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Renita Jablonski: The European Union is stepping up its effort to reform its system of farm subsidies. But as Stephen Beard reports from London, that won’t mean less taxpayers money winding up in the farmer’s pocket.
Stephen Beard: The E.U.’s farm subsidy system, the Common Agricultural Policy, costs a cool $62 billion a year. It’s long been deeply unpopular with European taxpayers.
Today, the E.U. unveils the latest proposals for reform. They aim among other things to end permanently the policy of set-aside. That’s the practice of paying farmers to leave 10 percent of their land fallow. It was designed in another era to prevent the overproduction of certain crops.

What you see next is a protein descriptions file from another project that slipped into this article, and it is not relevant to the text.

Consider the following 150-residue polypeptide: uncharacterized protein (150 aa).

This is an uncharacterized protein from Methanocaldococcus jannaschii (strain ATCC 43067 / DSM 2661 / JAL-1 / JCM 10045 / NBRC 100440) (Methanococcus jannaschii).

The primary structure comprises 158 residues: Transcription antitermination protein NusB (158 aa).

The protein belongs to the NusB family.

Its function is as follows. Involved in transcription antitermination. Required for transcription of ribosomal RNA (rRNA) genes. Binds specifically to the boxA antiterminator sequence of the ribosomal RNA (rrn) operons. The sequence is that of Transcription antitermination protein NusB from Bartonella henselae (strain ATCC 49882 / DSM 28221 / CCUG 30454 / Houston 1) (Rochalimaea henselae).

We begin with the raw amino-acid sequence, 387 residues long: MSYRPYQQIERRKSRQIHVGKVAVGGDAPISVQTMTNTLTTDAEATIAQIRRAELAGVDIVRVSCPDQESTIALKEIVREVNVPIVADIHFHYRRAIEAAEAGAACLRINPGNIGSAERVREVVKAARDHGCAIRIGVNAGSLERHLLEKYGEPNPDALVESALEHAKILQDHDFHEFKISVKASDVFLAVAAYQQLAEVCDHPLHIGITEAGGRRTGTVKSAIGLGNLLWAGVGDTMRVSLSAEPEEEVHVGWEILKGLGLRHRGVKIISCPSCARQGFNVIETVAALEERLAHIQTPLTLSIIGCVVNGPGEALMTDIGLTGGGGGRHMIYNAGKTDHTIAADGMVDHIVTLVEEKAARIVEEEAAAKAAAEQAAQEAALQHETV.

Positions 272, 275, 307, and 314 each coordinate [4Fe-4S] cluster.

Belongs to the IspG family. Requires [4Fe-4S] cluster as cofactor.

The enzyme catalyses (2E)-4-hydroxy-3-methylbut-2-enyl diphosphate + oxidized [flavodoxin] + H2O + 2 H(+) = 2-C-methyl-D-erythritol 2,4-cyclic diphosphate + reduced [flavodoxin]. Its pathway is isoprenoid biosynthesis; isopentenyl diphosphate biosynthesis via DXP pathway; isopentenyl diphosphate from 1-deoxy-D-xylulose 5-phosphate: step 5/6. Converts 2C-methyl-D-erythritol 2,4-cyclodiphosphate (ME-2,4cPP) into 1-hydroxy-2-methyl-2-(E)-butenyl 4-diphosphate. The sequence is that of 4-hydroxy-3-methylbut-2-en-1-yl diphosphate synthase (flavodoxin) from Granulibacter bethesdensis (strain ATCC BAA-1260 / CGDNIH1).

As farmer’s spokesman Tom Hind concedes, that policy looks more and more irrelevant:
Tom Hind: With the market conditions for cereals at the moment and the requirement for food production, those objectives are no longer valid.
But in spite of the soaring price of cereals, E.U. farm subsidies won’t be reduced, just redirected. Under the reforms announced today, farmers will get more money for adopting environment-friendly methods.
In London, this is Stephen Beard for Marketplace.
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